Do Americans believe in the American Dream? The short answer: most do, some don’t. The slightly longer answer: different classes and groups hold divergent views on the question of whether hard work can get you ahead or whether success lies beyond the control of the individual.
Pew’s recently published report on political ideology shows that hard-core, affluent liberals and skeptical, hard-pressed centrists are similarly downbeat on this score:
Who are “Solid Liberals” and “Hard-Pressed Skeptics”?
The Pew report separates Americans into 8 categories by political ideology, ranging from Solid Liberals to Steadfast Conservatives. Solid Liberals are almost exactly how they sound – individuals who consistently vote Democrat and hold liberal views on most policy issues. This group has the highest proportion of college graduates and some of the highest incomes (though not as high as Business Conservatives). They strongly support the social safety net, environmental regulation, abortion rights, and affirmative action. At first glance, Hard-Pressed Skeptics look very different. They have the lowest family incomes of all the groups and the second highest proportion of members with a high school degree or less. Pew describes this group as “cynical” and “dissatisfied” – they are the group mostly likely to say that the country cannot solve its most important problems. Unlike Solid Liberals, skeptics are split on social issues, such as abortion or gay marriage.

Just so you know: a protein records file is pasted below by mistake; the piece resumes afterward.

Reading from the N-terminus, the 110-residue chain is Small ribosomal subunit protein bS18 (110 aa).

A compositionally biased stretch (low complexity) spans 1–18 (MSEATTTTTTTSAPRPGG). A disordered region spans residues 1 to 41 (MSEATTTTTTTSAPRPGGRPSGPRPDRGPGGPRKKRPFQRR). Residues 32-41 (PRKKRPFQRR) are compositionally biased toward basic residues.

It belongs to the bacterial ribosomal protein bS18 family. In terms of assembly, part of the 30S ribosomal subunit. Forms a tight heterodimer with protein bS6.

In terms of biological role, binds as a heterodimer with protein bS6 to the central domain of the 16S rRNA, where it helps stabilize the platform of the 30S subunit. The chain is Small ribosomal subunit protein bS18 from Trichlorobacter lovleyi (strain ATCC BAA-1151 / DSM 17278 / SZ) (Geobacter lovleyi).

America: A Quasi-Meritocracy
People born at the bottom of the income distribution are less likely to reach the top of the income distribution than their more advantaged peers even when we allow for differences in both for cognitive and non-cognitive skills. Being smart and hard-working helps, to be sure, but the effects of being born well-off or poor are still large. Smart, poor teenagers (those scoring in the top third on a cognitive skill scale, but living in a household in the bottom fifth of the income distribution), have a 24 percent chance of making it to the top quintile as adults. But smart, affluent teenagers already in top quintile have a 45 percent chance of remaining there as an adult.
From their different ends of the class spectrum, solid liberals and hard-pressed skeptics have spotted that the American Dream is in poor shape. And without the Dream, something of America itself is lost.
Markers of well and ill-being, ranging from life satisfaction to stress, are more unequally shared across the rich and the poor in the U.S. than they are in Latin America, a region long known for high levels of inequality.